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Stormy's Hat: Just Right for a Railroad Man Hardcover – April 29, 2008


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Editorial Reviews

From School Library Journal

Kindergarten-Grade 3—Set in the early 1900s, this engaging picture book introduces George "Stormy" Kromer, who loves everything about being a railroad engineer—except that he just can't find the right hat for the job. He tries several different toppers to no avail: a derby blows away; a cowboy hat is too large; a pressman's folded-newspaper hat catches on fire; and a fireman's helmet is just too heavy. With each failure, his wife tries to offer a suggestion, but he brushes her off, until Ida finally puts her foot down: "Either listen to what I have to say, or stop complaining." Stormy describes all the features of his ideal headgear, and Ida, an accomplished seamstress, designs and sews it for him. Soon orders are coming in from all over the world and Stormy and Ida open a factory. An author's note tells more about the real couple and how they developed the cap that railroad workers still wear today. U'Ren's vibrant paintings capture the palette and motion of Midwestern landscapes and city scenes. The illustrations have an unforced multiculturalism (Stormy's cowboy friend is African American; a Chinese-American storekeeper stacks hats; and a painting of a modern-day railroad yard shows individuals of different ethnicities). With a snappy, high-interest story and connections to hats, history, trains, gender equality, and industrialism, this book is a gem for libraries and classrooms.—Kathleen Kelly MacMillan, Carroll County Public Library, MD
Copyright © Reed Business Information, a division of Reed Elsevier Inc. All rights reserved.

Review

"U'Ren's vibrant paintings capture the palette and motion of Midwestern landscapes and city scenes. . . . With a snappy high-interest story and connections to hats, history, trains, gender equality, and industrialism, this book is a gem for libraries and classrooms." —School Library Journal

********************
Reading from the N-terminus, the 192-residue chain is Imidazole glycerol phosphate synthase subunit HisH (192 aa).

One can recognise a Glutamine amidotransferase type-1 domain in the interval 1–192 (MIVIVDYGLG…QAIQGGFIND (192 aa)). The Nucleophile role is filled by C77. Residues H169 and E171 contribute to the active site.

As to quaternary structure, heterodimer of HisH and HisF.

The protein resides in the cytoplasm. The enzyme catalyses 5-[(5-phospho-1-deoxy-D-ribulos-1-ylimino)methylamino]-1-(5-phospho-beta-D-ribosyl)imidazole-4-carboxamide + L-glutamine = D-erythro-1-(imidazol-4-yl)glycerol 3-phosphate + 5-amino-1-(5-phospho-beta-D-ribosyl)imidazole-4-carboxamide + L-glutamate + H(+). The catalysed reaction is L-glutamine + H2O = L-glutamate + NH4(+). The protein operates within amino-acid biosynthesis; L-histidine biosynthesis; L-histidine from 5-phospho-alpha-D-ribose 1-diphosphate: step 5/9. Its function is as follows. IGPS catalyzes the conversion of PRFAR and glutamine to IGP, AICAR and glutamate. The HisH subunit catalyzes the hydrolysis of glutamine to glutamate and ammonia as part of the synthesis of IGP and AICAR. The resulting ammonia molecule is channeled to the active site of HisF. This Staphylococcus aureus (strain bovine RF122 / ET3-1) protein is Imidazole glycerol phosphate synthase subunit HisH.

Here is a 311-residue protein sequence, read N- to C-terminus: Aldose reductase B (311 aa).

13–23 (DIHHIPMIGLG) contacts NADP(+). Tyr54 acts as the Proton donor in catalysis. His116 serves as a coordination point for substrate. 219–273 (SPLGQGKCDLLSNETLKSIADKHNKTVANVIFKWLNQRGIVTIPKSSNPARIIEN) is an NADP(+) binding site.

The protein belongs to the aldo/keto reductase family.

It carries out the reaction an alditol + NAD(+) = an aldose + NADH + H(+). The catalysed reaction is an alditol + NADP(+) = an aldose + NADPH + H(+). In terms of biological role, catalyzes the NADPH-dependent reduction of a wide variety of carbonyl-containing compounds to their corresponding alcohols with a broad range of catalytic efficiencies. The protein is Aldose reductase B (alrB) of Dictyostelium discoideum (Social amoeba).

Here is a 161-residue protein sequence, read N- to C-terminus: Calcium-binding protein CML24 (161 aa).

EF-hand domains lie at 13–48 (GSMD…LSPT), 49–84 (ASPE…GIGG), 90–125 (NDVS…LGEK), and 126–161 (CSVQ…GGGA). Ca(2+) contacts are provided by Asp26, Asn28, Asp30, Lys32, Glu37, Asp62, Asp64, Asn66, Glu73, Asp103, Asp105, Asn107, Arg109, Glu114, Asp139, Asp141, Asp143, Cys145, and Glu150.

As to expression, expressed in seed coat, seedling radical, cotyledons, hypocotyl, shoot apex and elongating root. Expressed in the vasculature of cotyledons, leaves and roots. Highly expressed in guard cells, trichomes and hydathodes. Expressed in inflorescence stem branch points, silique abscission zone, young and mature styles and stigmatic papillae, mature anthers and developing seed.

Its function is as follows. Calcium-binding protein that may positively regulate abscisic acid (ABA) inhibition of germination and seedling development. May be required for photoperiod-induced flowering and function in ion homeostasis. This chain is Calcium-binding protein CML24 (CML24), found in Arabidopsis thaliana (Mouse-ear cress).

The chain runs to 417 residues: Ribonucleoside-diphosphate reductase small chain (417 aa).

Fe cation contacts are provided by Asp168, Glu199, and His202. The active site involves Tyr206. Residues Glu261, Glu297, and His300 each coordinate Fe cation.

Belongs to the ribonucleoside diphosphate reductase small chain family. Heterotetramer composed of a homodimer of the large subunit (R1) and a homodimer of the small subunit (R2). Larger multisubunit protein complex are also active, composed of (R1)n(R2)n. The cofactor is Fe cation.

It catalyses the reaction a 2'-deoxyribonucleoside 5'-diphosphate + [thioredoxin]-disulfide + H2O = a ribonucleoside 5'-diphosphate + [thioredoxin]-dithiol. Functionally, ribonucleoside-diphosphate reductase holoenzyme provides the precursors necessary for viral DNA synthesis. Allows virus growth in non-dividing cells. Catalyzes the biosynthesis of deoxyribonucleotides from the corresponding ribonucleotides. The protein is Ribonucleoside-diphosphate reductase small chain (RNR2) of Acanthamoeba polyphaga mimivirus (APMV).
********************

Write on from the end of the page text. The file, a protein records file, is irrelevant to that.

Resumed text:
“Gentle lessons about listening, respecting women and creative problem-solving are delivered free of didacticism in this timely story based on historical fact. U’Ren’s witty, colorful illustrations enhance the playful tone. The depiction of early-20th-century work and home life is an added bonus.” —Kirkus Reviews

“Kimmel draws upon his experience writing folk tales to adapt the history of the birth of the engineer’s cap to the familiar, silly-story structure, while U’Ren maximizes the comedy with spot-on facial expressions of doleful determination and jubilant triumph.” —Booklist 

“There’s an appropriate huskiness to U’Ren’s ink and watercolor scenes, and plenty of visual humor in Stormy’s headgear trials.” —Bulletin of the Center for Children’s Books
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Product Details

  • Age Range: 5 - 8 years
  • Grade Level: Kindergarten - 3
  • Hardcover: 32 pages
  • Publisher: Farrar, Straus and Giroux (BYR); First Edition edition (April 29, 2008)
  • Language: English
  • ISBN-10: 0374372624
  • ISBN-13: 978-0374372620
  • Product Dimensions: 10.6 x 0.4 x 10.2 inches
  • Shipping Weight: 7.2 ounces
  • Average Customer Review: 4.3 out of 5 stars  See all reviews (3 customer reviews)
  • Amazon Best Sellers Rank: #1,682,220 in Books (See Top 100 in Books)